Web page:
Structural behaviour of insulated foam-timber panels under gravity and lateral loading
- Structural behaviour of insulated foam-timber panels under gravity and lateral loading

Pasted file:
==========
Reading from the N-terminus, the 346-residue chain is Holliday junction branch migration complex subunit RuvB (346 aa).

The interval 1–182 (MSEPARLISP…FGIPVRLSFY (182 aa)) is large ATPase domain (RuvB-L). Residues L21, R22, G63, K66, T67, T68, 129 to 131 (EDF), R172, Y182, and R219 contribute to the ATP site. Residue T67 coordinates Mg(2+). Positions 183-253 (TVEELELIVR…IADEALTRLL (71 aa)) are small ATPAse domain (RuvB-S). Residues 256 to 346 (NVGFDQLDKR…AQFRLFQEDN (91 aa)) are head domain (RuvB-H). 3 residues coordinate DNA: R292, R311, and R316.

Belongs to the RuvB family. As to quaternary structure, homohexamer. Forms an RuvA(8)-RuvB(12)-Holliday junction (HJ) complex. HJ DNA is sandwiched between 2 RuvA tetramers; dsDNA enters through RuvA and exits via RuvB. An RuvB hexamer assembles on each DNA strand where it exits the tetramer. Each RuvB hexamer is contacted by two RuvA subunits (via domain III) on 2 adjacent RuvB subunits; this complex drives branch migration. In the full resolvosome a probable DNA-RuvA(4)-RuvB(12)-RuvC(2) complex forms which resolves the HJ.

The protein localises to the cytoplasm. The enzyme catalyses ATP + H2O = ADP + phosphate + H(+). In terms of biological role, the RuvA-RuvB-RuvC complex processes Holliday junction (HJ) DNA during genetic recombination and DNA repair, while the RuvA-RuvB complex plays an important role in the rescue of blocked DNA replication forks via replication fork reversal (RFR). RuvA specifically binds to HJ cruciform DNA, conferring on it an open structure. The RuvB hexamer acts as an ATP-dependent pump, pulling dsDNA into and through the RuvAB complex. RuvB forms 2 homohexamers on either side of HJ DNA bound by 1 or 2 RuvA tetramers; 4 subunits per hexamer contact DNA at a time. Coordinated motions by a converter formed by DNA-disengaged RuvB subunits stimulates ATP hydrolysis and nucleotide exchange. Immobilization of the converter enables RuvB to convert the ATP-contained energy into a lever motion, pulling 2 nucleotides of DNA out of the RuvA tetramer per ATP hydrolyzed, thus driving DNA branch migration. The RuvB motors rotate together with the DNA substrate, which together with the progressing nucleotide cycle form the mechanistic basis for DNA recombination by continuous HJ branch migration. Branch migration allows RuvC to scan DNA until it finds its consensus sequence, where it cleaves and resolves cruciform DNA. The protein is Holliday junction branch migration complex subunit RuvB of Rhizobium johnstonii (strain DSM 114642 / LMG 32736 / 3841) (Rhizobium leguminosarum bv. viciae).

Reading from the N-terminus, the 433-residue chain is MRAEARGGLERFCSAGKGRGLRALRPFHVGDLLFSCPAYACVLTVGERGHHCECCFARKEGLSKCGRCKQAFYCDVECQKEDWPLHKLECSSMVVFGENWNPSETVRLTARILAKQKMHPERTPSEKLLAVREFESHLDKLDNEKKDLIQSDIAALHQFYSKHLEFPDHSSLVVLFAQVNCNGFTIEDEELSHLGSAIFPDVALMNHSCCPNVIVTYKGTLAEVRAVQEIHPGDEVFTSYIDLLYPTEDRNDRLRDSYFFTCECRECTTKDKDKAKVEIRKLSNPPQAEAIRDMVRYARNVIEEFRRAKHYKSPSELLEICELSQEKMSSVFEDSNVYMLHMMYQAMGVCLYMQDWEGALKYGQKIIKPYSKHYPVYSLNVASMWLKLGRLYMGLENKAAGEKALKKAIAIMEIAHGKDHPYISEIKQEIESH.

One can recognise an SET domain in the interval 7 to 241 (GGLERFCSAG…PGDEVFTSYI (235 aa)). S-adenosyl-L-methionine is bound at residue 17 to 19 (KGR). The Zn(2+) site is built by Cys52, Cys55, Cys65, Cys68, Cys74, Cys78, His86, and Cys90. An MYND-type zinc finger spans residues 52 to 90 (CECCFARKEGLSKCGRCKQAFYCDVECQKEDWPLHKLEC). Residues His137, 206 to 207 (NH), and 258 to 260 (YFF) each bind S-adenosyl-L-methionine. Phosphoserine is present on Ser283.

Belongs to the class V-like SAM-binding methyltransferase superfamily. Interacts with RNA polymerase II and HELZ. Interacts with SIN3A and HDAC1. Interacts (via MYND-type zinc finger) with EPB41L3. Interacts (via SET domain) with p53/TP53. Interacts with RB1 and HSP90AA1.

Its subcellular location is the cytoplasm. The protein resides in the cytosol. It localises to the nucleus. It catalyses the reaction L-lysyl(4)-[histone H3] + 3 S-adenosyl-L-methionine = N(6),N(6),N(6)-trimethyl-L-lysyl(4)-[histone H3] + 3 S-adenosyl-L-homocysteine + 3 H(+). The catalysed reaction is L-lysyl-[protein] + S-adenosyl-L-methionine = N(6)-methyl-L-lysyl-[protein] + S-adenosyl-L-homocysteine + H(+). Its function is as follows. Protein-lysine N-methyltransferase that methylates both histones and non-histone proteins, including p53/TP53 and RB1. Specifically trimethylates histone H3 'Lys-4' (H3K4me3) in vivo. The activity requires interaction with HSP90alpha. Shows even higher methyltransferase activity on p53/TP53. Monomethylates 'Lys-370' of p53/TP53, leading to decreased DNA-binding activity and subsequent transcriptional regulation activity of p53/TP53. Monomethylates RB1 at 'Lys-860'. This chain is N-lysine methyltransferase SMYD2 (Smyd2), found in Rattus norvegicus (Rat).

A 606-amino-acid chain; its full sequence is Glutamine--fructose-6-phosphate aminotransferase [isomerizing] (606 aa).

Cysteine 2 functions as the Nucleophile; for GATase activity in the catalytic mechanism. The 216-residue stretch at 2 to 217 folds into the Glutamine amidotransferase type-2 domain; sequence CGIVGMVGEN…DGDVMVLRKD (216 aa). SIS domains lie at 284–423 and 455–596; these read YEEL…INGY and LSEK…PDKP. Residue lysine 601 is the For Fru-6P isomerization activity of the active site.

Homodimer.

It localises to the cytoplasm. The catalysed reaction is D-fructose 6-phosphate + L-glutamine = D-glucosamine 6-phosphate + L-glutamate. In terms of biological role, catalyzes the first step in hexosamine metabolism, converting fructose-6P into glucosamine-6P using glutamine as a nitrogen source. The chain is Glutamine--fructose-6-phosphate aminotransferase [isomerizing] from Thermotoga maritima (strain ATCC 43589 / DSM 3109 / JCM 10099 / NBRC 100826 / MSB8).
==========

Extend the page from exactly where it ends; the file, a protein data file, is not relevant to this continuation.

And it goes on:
A Structural Insulated Panel (SIP) is a structural element of expanded polystyrene insulation (EPS) core sandwiched between two oriented-strand boards (OSB). This research proposes SIPs in low-rise residential construction (i.e. houses and low-residential building), replacing the traditional conventional joist floors and stud walls. This research investigates (i) developing expressions for flexural, compression, monotonic racking and cyclic lateral load capacities of SIPs as compared to the joist/stud wall construction. In this study, the proposed design of SIPs was based on (i) generally established theory for analysis, (ii) assessment of full-scale SIP panels by a loading tester, and (iii) computer modeling using the finite-element modeling. The research program included (i) testing SIP walls in axial compression and bending, (ii) racking and cyclic testing on SIP shear walls, (iii) development of finite-element computer models of the tested SIP panels and verifying those using experimental findings, (iv) correlation between experimental findings and design equations for strength and serviceability available in the literature and wood design Standards. Modification factors of these equations were developed to allow structural engineers to design SIP panels in residential construction more economically reliably. Experimental results showed that SIP panels are being “as good as” the conventional wood-framing of identical sizes, with respect to flexural, compressive, racking and cyclic loading. Also, results showed SIP walls have a greater ability to dissipate energy under racking and cyclic loading that the stud wall system. Therefore, SIP walls can be used so efficient in seismic zones. Based on cyclic lateral load test results, the values of ductility-related force modification factor (Rd) for stud wall, short SIP wall and long SIP wall were calculated as 8%, 22% and 14% lower than the NBCC required value for anchored wall (Rd = 3.0), respectively. In addition cyclic lateral load test results showed that the values of over-strength-related force modification factor (Ro) for stud wall, short SIP wall and long SIP wall were observed to be 17%, 20% and 14% higher than the recommended value of NBCC (Ro = 1.7) for anchored wall, respectively. So, it is concluded that the over-strength factor indicates a confident reserve of resistance in interconnected wall segments.